ASHINGTON — In the final hours of public input on a controversial new rule limiting opioid prescriptions, a last-minute coalition emerged on Monday to oppose it.
The Centers for Medicare and Medicaid Services rule would restrict opioid doses to Medicare patients to the equivalent of 90 milligrams of morphine per day.
But a vocal group of doctors, pain patients, and public health experts — including three who contributed to the Centers for Disease Control and Prevention’s own prescribing guidelines — emerged near the Monday deadline to voice their opposition via comment, letter, and social media.
Hundreds of comments had been submitted to the CMS website on the rule as of Monday afternoon — the vast majority in opposition.
Dozens of other academics, doctors, and editors of pain journals have signed on to a letter claiming the proposed rule constitutes overreach by CMS into medical treatment and would carry serious consequences for the 1.6 million Medicare beneficiaries who reached that threshold for at least one day in 2016.
The critics say the regulation is heavy-handed and measures health outcomes only in prescription levels. The 90-milligram morphine daily equivalent is roughly equal to four mid-range doses in a typical prescription of immediate-release oxycodone.
“There are a lot of Medicare providers that already do very aggressive dose control now,” said Dr. Stefan Kertesz, a professor at the University of Alabama, Birmingham, who focuses on addiction and works with a variety of chronic pain patients. “We know what real opioid safety looks like. This is not that.”
Instead, their letter says, the approach is a one-size-fits-all response to external pressure on CMS, and one that takes decision-making power away from doctors.
Government pressure to act
This proposal echoes a similar one last year in which CMS proposed to restrict opioid doses to 120 morphine milligram equivalents per day. This year’s proposal, however, goes even further, by reducing the threshold and allowing pharmacists to deny prescriptions that exceed it. The rule would create a potentially time-consuming exemption process that would require the consent of pharmacies, payers, and doctors.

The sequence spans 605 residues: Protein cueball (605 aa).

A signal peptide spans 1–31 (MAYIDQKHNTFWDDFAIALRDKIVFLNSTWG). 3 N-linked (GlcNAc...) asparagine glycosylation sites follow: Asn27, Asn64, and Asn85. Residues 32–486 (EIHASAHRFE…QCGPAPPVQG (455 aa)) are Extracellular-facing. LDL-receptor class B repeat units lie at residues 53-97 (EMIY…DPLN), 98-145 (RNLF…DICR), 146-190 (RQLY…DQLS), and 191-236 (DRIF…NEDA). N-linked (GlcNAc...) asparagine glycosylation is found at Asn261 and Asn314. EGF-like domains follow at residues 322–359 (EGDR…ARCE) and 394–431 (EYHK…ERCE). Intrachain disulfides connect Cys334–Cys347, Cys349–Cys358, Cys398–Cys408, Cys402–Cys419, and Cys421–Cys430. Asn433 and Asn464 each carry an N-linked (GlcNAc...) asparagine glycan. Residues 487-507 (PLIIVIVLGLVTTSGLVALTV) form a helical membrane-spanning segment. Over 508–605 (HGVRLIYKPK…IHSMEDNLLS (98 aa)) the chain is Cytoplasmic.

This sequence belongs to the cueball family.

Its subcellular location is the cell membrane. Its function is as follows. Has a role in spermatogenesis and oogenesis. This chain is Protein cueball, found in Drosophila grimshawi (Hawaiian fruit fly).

The rule, set to be finalized April 2, is the first daily opioid dose limit proposal issued under the leadership of new CMS Administrator Seema Verma.
Verma, who served as Indiana’s top health official when Vice President Mike Pence was governor there, has cited the opioid crisis as a priority, and she has been a mainstay at administration events on the topic — including the White House’s “opioids summit” held last week.
But Verma’s agency is under pressure to act from multiple government oversight bodies, which have placed much of the responsibility for high opioid prescription levels on the agency.
The Office of Inspector General in July highlighted that 1 in 3 Medicare Part D beneficiaries received opioids, for which Medicare paid $4.1 billion — a statistic Attorney General Jeff Sessions cited last week in announcing the Justice Department’s involvement in a slate of lawsuits against opioid manufacturers.
The Government Accountability Office doubled down on the the inspector general’s conclusion in January, issuing a report titled “Medicare Should Expand Oversight Efforts to Reduce the Risk of Harm.”
CMS’ new plan does neither, its opponents argue. Among the problems they see with opioid prescribing thresholds are the potential for decreased quality of life, pursuit of illicit drugs to replace opioids, and the potential for increased suicidal ideation among patients whose opioid doses are reduced or discontinued.
“The plan avows no metric for success other than reducing certain measures of prescribing,” the letter reads. “Neither patient access to care nor patient health outcomes are mentioned.”
Instead, Kertesz said in an interview with STAT, CMS should pursue a system that considers risk factors, and develops plans of care for patients being prescribed opioids.
“This is just an elaborate, bureaucratic show of force which CMS is under pressure to produce,” he said.
While the letter’s authors acknowledged the role of opioid overprescription in creating the current crisis, their resistance to the CMS proposal comes at a time of broader concerns that the federal government’s desire to forcefully address the epidemic could come at the expense of patients. A sweeping addiction bill introduced in the Senate last week goes further than any state legislature and even the CDC guidelines in limiting first-time opioid prescriptions to three days.